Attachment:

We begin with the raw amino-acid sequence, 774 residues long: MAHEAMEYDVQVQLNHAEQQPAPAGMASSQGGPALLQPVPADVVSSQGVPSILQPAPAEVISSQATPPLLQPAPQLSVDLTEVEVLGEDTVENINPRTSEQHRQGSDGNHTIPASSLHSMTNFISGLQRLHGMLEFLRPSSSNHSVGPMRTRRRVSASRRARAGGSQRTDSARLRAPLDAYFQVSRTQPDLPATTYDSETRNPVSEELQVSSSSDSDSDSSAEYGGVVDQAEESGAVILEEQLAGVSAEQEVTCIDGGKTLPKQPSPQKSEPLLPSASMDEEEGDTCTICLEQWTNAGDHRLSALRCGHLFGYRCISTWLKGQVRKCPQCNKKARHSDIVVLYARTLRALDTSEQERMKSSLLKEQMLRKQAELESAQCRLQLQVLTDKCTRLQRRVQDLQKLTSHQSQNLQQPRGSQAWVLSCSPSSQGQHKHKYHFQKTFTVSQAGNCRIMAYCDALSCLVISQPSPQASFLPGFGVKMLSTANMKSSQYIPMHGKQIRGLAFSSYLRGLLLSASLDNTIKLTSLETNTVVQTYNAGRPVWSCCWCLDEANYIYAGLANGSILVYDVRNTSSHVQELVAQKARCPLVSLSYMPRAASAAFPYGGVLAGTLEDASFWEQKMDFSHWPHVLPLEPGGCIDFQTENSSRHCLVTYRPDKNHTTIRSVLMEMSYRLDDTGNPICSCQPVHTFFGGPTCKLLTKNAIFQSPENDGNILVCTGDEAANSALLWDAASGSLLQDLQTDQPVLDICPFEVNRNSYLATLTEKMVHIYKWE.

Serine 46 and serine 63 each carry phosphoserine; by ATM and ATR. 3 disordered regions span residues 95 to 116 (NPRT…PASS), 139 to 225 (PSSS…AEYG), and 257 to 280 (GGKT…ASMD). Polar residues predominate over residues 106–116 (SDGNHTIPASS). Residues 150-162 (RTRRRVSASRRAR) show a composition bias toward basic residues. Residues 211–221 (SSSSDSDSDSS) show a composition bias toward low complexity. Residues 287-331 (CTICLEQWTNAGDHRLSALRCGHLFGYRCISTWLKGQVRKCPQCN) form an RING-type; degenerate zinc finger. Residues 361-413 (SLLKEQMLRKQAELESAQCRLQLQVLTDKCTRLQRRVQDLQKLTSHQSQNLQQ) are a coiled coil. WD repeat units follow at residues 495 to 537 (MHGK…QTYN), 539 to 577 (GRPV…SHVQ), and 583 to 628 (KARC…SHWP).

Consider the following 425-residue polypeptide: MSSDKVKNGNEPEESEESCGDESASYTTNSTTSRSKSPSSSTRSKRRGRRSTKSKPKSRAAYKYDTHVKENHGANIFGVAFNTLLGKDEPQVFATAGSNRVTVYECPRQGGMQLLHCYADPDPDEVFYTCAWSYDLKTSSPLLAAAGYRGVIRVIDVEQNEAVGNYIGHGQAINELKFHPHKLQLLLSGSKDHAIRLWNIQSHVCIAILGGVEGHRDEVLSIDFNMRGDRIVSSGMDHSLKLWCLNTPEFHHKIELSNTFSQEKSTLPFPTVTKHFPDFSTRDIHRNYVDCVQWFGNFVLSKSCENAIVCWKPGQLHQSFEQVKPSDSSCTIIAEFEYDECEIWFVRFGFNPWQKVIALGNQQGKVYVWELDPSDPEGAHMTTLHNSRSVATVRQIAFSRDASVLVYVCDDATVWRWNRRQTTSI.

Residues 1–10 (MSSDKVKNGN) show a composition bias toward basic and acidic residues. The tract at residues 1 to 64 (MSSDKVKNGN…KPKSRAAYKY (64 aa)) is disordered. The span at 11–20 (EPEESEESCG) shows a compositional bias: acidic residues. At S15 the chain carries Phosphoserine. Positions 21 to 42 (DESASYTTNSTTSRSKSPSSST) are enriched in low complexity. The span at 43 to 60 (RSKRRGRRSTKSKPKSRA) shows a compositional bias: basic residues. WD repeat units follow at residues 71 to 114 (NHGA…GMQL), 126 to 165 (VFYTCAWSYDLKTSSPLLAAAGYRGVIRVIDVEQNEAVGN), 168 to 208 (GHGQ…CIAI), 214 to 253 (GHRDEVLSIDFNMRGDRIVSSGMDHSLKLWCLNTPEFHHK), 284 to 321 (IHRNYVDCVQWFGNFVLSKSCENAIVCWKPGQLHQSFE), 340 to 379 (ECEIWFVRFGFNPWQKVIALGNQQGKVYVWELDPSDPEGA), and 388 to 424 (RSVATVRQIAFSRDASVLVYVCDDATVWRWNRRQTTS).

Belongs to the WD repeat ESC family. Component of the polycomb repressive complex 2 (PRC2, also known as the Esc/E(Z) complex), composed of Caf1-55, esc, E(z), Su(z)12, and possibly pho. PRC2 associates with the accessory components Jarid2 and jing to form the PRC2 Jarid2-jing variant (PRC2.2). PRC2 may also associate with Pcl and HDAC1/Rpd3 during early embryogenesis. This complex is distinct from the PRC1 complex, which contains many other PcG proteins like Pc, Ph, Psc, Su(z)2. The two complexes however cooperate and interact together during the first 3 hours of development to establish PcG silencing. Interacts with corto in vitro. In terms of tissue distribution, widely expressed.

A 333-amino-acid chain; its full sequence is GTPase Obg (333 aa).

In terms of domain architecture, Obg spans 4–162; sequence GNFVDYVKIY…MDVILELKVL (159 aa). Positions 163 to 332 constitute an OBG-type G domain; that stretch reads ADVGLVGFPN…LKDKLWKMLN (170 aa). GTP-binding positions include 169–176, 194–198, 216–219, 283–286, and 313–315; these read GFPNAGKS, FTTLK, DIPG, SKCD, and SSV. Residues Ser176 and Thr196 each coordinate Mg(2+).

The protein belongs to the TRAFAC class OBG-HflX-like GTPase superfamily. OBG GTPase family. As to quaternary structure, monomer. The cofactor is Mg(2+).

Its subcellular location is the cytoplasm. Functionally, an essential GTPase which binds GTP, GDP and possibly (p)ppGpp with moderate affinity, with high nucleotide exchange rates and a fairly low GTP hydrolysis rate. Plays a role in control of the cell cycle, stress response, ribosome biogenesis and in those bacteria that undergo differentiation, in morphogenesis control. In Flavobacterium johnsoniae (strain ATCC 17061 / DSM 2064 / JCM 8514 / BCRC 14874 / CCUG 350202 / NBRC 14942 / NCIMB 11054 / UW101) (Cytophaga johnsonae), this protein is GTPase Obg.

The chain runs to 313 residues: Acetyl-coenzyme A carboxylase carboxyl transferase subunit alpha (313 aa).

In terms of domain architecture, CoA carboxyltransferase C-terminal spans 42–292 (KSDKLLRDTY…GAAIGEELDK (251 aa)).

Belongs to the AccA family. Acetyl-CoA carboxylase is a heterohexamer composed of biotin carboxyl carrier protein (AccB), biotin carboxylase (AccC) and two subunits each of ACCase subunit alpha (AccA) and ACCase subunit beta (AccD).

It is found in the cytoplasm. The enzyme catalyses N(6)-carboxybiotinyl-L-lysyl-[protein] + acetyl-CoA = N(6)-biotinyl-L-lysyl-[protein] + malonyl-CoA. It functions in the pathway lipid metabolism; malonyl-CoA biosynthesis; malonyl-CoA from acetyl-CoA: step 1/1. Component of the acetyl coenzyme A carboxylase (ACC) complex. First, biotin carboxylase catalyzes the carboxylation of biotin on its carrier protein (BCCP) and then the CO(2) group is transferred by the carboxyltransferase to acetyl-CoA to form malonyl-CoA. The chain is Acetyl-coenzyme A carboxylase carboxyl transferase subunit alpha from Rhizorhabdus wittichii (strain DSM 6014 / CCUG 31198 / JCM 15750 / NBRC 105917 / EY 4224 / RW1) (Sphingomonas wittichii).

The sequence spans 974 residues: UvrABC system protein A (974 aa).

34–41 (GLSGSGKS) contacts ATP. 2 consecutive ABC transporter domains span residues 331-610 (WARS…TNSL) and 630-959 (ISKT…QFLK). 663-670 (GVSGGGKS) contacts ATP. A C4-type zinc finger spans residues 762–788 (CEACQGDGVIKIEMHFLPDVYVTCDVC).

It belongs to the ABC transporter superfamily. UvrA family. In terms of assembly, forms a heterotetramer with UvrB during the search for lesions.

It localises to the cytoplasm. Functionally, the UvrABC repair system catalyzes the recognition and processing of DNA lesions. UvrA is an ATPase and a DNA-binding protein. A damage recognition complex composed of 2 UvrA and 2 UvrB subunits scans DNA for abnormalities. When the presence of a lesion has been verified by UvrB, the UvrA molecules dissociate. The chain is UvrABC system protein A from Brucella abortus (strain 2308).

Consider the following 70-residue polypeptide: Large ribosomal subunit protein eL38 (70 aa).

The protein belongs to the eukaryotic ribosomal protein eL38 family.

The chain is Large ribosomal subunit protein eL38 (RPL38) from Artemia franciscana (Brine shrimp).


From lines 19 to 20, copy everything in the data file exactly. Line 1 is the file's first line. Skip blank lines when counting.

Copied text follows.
The protein belongs to the eukaryotic ribosomal protein eL38 family.

The chain is Large ribosomal subunit protein eL38 (RPL38) from Artemia franciscana (Brine shrimp).